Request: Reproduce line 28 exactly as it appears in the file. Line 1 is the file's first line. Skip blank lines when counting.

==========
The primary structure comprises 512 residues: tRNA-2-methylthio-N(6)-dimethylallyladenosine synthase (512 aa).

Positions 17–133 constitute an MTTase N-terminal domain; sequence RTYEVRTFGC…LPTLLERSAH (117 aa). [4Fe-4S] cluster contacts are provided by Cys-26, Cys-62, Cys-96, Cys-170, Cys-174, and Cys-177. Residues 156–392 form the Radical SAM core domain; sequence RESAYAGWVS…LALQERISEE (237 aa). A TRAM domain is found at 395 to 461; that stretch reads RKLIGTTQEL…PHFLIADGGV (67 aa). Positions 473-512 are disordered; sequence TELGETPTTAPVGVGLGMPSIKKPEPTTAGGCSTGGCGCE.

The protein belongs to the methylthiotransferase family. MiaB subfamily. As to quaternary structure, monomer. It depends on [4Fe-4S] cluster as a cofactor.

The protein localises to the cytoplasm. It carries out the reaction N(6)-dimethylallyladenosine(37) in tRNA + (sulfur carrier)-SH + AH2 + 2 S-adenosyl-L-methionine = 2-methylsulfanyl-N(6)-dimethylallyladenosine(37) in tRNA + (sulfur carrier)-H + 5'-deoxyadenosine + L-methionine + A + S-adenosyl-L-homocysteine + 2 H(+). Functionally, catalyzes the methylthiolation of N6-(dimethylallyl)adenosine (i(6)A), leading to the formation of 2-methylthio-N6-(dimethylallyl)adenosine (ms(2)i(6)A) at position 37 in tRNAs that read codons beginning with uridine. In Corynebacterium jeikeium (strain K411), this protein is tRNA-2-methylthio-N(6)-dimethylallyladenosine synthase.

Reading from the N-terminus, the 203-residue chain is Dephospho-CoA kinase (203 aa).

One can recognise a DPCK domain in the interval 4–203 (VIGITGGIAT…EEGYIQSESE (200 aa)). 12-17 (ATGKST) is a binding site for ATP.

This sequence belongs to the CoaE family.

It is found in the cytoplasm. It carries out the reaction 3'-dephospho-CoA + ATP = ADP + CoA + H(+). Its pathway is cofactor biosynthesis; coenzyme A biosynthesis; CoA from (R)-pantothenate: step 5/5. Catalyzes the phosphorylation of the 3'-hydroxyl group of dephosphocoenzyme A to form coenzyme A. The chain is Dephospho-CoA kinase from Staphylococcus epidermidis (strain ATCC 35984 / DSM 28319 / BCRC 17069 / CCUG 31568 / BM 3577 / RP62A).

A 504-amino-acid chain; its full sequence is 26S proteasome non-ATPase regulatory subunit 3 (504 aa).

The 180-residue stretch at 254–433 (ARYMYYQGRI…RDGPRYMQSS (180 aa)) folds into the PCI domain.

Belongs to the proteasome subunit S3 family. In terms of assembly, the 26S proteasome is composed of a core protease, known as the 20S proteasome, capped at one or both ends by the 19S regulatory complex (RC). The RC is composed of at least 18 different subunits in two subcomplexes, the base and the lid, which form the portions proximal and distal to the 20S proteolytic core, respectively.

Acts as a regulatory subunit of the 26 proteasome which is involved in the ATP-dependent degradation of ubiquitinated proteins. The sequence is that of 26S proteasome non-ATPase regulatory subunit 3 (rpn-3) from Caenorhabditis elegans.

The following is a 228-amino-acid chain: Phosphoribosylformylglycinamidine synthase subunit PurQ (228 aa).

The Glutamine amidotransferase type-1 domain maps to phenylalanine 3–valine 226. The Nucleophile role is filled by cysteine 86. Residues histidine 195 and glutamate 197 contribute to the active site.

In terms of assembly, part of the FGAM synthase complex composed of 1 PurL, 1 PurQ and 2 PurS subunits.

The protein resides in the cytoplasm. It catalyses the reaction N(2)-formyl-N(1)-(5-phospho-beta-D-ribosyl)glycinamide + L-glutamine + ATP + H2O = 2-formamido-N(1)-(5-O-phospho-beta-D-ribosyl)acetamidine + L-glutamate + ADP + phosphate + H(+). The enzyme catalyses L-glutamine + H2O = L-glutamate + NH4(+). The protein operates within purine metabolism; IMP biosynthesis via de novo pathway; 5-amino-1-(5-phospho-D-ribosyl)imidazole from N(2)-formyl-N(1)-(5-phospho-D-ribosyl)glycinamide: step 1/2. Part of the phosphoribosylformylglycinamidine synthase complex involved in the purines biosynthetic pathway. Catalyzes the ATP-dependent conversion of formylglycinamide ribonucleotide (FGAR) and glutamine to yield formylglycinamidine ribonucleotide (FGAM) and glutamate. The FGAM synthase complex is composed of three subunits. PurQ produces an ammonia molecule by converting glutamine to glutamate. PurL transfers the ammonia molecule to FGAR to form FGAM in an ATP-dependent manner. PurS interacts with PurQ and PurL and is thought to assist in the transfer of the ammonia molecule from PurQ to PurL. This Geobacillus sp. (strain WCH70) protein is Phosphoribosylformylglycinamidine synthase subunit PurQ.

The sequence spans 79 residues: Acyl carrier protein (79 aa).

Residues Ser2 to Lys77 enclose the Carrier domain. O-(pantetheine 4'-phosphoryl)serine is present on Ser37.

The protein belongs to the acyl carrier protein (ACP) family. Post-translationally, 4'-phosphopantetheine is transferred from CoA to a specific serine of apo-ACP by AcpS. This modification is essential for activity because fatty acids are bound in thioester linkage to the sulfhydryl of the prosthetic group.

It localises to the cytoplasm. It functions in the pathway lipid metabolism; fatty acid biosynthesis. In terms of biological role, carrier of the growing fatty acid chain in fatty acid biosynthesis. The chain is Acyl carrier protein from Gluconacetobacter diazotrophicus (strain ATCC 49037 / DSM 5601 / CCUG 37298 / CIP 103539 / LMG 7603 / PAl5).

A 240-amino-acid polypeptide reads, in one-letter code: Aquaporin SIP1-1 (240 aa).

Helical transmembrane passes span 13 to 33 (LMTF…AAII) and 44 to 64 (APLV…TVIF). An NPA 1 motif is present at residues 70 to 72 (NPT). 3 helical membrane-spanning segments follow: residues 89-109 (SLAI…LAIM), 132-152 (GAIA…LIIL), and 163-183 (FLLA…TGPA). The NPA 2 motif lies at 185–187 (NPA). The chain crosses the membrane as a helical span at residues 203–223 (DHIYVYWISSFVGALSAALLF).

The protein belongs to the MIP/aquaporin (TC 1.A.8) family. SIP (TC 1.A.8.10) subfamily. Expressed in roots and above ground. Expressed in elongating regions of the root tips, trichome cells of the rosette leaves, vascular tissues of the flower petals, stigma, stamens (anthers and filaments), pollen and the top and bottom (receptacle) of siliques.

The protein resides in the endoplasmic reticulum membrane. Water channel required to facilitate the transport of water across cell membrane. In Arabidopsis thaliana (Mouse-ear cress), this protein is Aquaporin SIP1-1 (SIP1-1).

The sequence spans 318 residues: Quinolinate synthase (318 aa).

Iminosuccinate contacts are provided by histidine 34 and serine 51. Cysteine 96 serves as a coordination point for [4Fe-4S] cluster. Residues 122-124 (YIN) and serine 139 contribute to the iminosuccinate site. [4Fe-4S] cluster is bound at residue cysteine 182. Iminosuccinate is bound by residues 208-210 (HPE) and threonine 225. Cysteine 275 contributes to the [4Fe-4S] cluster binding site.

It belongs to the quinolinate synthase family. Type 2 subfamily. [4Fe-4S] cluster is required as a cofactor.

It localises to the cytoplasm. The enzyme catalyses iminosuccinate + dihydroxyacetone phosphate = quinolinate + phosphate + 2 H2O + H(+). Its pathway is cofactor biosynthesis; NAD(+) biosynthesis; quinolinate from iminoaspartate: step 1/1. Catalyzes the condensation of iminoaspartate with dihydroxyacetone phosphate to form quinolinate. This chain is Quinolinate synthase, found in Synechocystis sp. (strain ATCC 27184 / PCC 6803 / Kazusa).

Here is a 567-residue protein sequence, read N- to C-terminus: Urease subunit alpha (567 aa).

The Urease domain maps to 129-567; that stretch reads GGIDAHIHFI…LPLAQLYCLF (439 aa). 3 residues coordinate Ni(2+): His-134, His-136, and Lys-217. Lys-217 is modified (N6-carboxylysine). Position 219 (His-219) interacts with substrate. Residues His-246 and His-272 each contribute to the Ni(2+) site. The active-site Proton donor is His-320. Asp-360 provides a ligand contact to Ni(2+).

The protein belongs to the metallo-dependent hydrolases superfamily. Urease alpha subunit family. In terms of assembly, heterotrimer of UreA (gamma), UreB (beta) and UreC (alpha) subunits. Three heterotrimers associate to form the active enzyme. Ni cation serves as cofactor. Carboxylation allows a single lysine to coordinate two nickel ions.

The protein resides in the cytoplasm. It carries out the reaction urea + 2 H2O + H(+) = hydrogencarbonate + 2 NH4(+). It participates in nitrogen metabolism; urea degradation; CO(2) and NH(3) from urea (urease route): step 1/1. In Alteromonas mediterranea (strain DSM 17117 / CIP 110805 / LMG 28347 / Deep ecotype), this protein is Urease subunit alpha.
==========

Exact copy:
It localises to the cytoplasm. The enzyme catalyses iminosuccinate + dihydroxyacetone phosphate = quinolinate + phosphate + 2 H2O + H(+). Its pathway is cofactor biosynthesis; NAD(+) biosynthesis; quinolinate from iminoaspartate: step 1/1. Catalyzes the condensation of iminoaspartate with dihydroxyacetone phosphate to form quinolinate. This chain is Quinolinate synthase, found in Synechocystis sp. (strain ATCC 27184 / PCC 6803 / Kazusa).